Clos de Gat
90 points Wine Spectator
Clos De Gat Har'el Syrah
Clos de Gat is situated in the foothills of the Judean Mountains, bordering Israel’s biblical Ayalon Valley, where Joshua defeated the Five Kings. In 1998 owner-winemaker Eyal Rotem who studied winemaking in Australia, began planting vines and building a winery on the land surrounding his house, thus turning a long-harbored dream into reality. An ancient “Gat” (Hebrew for wine press), pre-dating the Roman period by a thousand years, is located by the house set in the heart of the vineyards, which today cover an area of 19 hectares (47 acres).
The 2013 vintage clearly reflects the terroir characteristics inherent in the HAREL wines of Clos de Gat . The wine has a deep dense purple color. On the nose it is intensely aromatic and complex, discreetly oaked, with classical spicy peppery and red fruit aromas. On the palate the wine is full bodied, well balanced, fresh with good acidity and well rounded tannins. The finish is long, lively and elegant.
Mediterranean cuisine, grilled and roasted meats, casseroles and cheeses. Drink 3-7 years from the vintage. Serve at 16 to 18°C.
Traditional vinification methods, the grapes are handpicked, after rigorous sorting and crushing they are transferred to open fermentation tanks. After ageing for 16 months in 70% new French oak barrels and racked every 4 – 6 months, the final blend is bottled without fining or filtering.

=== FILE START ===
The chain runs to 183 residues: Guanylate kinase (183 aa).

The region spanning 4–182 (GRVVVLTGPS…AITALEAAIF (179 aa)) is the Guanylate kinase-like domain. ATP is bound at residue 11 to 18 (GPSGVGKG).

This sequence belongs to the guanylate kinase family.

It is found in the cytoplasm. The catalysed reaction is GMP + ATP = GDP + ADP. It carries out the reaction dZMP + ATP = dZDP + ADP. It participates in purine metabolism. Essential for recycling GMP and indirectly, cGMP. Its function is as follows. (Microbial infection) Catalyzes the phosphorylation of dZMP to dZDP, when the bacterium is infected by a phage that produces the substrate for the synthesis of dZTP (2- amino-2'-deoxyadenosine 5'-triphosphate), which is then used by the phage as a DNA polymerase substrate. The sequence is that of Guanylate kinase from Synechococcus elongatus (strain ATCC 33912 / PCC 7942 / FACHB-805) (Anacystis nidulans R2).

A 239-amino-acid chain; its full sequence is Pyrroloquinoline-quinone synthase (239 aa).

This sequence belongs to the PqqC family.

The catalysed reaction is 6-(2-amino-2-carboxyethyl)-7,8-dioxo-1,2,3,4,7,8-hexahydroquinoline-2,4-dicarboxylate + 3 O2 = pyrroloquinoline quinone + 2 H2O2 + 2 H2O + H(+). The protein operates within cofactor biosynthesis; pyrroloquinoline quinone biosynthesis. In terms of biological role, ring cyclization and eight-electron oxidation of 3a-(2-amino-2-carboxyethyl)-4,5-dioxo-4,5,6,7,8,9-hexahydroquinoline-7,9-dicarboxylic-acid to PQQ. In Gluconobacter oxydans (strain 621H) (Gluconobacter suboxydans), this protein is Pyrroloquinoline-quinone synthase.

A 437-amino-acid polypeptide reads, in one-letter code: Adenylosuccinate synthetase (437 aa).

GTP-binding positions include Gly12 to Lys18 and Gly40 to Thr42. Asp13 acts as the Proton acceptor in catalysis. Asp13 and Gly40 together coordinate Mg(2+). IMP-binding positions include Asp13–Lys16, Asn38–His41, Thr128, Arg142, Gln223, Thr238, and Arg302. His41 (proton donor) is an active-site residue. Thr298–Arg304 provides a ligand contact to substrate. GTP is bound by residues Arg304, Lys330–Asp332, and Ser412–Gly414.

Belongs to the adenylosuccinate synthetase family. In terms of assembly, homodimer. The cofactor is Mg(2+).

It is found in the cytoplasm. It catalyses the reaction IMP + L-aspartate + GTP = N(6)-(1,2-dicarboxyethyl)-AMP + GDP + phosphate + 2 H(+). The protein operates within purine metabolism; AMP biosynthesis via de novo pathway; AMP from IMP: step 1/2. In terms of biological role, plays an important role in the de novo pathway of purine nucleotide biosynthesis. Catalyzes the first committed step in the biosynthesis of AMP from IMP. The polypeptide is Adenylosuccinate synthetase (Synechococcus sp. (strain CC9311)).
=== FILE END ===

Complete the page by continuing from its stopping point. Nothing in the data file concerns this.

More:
“A muscular red, with savory spice, herb and meaty aromas flanking the black currant and dried dark cherry fruit flavors. Hot stone and licorice elements are matched to full tannins on the mocha-tinged finish. Drink now through 2021. 900 cases made, 250 cases imported.” — 90 points, GS, Wine Spectator
“The 2013 Syrah “Har’el Vineyard” was aged for 16 months in 33% new French oak and comes in at 14.5% alcohol. Since this was seen about two years previously, it has developed beautifully. Refined and sophisticated now, it has sensual texture and mid-palate finesse. Its elegance and harmony make it a pleasure to drink. The Syrah-funkiness we sometimes see is more or less nonexistent here. Ready to drink, it has ripe tannins for support. Combined with the wine’s freshness, the tannins should allow this to age reasonably well. That said, it is drinking pretty nicely right now, and I wouldn’t expect it to turn into anything special with more age, so don’t hesitate to dive in. There were 26,000 bottles produced.” – 89 points, Mark Squires, Wine Advocate